GENEVA, N.Y. -- For apple maggots, the dating scene is simple -- flies only mate on a specific host fruit. Using new technology developed at the New York State Agricultural Experiment Station, Cornell University researchers have demonstrated that this fact of fly life has resulted in the emergence of two distinct races of the pest in just 150 years.
In research published in the Online Early Edition of the Proceedings of the National Academy of Sciences Web site Sept. 22, the scientists show that one mechanism by which these flies find their host plant is a preference for specific blends of fruit odors. The preference is both strong enough and sensitive enough that the two races of maggot no longer interbreed, the first step in the evolution of a new species. The discovery, the researchers say, opens up a possible new area of organic pest control.
The researchers at the Geneva Experiment Station, part of the College of Agriculture and Life Sciences at Cornell, Ithaca, N.Y., are Charles Linn, Satoshi Nojima and Wendell Roelofs. Their collaborators are Jeffrey Feder from the University of Notre Dame and Stewart Berlocher from the University of Illinois.
Evolutionary biologists theorize that two populations of a species must be isolated from each other if they are to develop into two distinct species, and Darwin provided the example of one species of bird diverging and becoming reproductively isolated on separate islands in the Galapagos. Recently it has been proposed that the separation need not be geographic or even physical. A shift in the use of a new host plant for mating and the laying of eggs could be enough to keep insects that occupy the same area at the same time from mating. This process is termed "sympatric speciation," and that is what the researchers believe has happened with hawthorn maggots.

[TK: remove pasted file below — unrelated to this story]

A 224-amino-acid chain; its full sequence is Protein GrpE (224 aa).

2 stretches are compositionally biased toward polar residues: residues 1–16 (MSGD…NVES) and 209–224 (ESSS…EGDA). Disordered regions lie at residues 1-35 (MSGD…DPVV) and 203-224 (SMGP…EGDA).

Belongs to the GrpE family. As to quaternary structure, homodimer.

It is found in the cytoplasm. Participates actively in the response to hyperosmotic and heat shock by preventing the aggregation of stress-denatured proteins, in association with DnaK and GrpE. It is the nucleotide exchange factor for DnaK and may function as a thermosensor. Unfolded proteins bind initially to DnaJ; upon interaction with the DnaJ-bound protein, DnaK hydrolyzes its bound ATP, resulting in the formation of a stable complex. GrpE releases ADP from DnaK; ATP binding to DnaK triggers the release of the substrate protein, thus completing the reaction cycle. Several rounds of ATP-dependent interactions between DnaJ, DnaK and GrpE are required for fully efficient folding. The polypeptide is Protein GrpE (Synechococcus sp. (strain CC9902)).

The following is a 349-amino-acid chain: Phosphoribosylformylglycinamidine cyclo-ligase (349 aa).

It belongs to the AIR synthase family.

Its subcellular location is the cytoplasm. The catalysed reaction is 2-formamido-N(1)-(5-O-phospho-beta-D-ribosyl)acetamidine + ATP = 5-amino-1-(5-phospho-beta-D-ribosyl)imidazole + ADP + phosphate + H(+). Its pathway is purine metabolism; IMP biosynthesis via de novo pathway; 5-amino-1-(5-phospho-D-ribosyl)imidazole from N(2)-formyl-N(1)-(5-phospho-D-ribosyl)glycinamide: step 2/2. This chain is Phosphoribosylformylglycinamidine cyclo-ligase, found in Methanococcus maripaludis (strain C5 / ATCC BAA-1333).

The apple and hawthorn maggots are common names for the same species, Rhagoletis pomonella . The pest and the hawthorn plant are native to North America, but the apples they now infest were introduced from Europe around 250 years ago. During the 1860s, in New York's Champlain Valley, some hawthorn flies shifted to apple plants as their host, while others did not."There are no morphological differences between the two, so they are still the same species, but two races can be distinguished by looking at the diversity of protein structures of whole populations and by the specificity of individual flies to different host plants," explained Roelofs, who is the Liberty Hyde Bailey Professor of Insect Biochemistry at Cornell.
R. pomonella has been studied for many years, but it was only with the development by postdoctoral researcher Nojima of sophisticated laboratory techniques to select the key components of fruit odors that the behavior of the insects could be rigorously tested.
Using a process called solid phase microextraction, volatiles were absorbed from the fruit and identified in a gas chromatograph using a live insect's own antennae as part of the detection process to determine which volatiles the flies use for host-plant identification. Once key compounds were identified, Linn ran behavioral tests in a flight tunnel. Blends of the apple and hawthorn volatiles identified in the lab were synthesized and then tested for insect behavior. If the insect recognized the test odor, it oriented itself toward the source and flew upwind to reach it. The scientists found that almost exclusively apple maggots only responded to apple odors, and hawthorn maggots only responded to hawthorn odors.
Behavioral tests also were conducted in the field. Traps were baited with one of the two blends and placed in hawthorn stands and apple orchards. Just as in the lab, the flies of one race largely ignored, or even avoided, the chemical scent of the other race's fruit.
"The results in the field are really very strong," said Linn. "It adds a level of validation that we also saw the same pattern in field trials in Michigan and Indiana."
In addition to the impact on ecology and evolutionary biology, the research has several applications. Other scientists at Cornell already are using the blends developed in this research to monitor populations of hawthorn and apple maggots in orchards and fields across New York state.
The team also identified several components of hawthorn and flowering dogwood -- a third member of the R. pomonella species complex. These blends are not simply ignored; some actually deter apple maggots. Roelofs' lab has begun field trials to see if introducing the dogwood and hawthorn odor, or components of it, into apple orchards or around the fruit itself could provide a means of organic pest control against the apple maggot.
The research was funded by a $1.6 million grant from the National Science Foundation.
The above post is reprinted from materials provided by Cornell University News Service. Note: Materials may be edited for content and length.
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